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@RichCournoyer Hey Rich…I have to ask and no one else seems to be inquisitive so they probably know already…but what is that can in your (I’m guessing) dust mount?

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That my WORLD FAMOUS WD40 Drip Can system that I invented a while back. Full details on the YouTube. Not only for WD40…just a nice way to apply a little bit of fluid on my material…safely.

Ref: My World Famous Shapeoko WD40 Drip Can - YouTube

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While I didn’t say it directly, you CAN simply just cut and paste (a bunch of times) the “make one” program that you have to allow it to run and run and run.

You will need to modify the cut and pasty part first (I recommend that you lift the Z, move the spindle (back or to the right to allow you to get access to R&R the material/part)).

BUT please note that hand editing programs SHOULD be done with caution…the machine WILL go where you tell it to go…

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Cool innovation! I guess you don’t want to forget to shut it off for the night! :slight_smile:

I have NEVER done that…(big rolling eyes emoji here). PS That also is why I only add a small amount to the can.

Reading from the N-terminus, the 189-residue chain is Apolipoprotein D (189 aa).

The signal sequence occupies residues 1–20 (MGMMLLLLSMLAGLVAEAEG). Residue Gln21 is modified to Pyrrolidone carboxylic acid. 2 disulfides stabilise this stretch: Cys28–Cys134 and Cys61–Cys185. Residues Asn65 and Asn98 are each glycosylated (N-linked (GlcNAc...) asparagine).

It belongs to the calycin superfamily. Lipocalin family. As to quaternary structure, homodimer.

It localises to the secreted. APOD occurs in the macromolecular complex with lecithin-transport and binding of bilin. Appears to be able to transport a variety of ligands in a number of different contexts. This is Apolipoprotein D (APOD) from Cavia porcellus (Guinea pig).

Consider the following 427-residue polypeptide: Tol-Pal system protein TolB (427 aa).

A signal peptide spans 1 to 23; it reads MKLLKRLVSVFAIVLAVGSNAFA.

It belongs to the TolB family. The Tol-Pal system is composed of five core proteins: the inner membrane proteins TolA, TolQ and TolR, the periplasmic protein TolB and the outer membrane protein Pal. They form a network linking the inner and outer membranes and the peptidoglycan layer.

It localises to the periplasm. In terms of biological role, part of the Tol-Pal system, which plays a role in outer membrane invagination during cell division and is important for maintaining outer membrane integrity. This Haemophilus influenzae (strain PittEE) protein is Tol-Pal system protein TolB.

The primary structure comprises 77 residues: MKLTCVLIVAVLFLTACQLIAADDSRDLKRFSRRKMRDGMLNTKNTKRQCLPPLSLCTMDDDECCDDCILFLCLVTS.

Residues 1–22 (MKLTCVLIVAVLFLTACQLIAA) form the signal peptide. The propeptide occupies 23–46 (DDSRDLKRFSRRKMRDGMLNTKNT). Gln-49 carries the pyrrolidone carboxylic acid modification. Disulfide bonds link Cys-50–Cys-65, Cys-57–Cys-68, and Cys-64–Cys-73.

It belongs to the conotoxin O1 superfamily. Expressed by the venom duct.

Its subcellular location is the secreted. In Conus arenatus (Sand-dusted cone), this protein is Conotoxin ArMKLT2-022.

What make are your CNC vises? They look nice, @RichCournoyer

They are @RichCournoyer make… First job, shop sign, Second job, Clamps, Third job…three beautiful vises…( I gave one to Carbide3D)…way back in 2016. Why make your own vise? Because nobody made a strong large (4" x 8") low design vise back then. Somebody NOW makes a nice robust steel and cast iron (ground) affordable vise…but Rob gets really unhappy if I post who/where here.

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I take it that you are going to machine 200 separate parts. As someone else above said just disable the bitsetter in CM configuration after the first one is set up and run. The configuration does not have to be sent just uncheck the bitsetter. The bitsetter routine is run by CM. Now after the completion of each piece the router will go the back center and wait. So just set up your job near the rear center to minimize the dwell time for the router to come all the way to the front. You will still be prompted for the tool each time.

So set up your zero and have your pieces sit in a jig or L bracket so they are in the same place each time. Uncheck the bitsetter and do not send the config. Go back and run your job (single hole), The router will finish the gcode file and return to the back center. Place your next piece in the jig/L bracket and just hit start on the Run menu. You will be prompted for the tool, resume, and the second piece will be cut. After that rinse and repeat as many times as needed (200).

The only other way would be to lay out the job with 200 holes in a single piece of material, maybe fewer holes depending on material size and run multiple jobs., Drill all 200 holes at once, then cut out the individual pieces with tabs. This may be faster machining but longer because you would need to cut off lots of tabs. You could use the tape and superglue method but each piece would need to be stuck down to keep it from flying out when cut loose.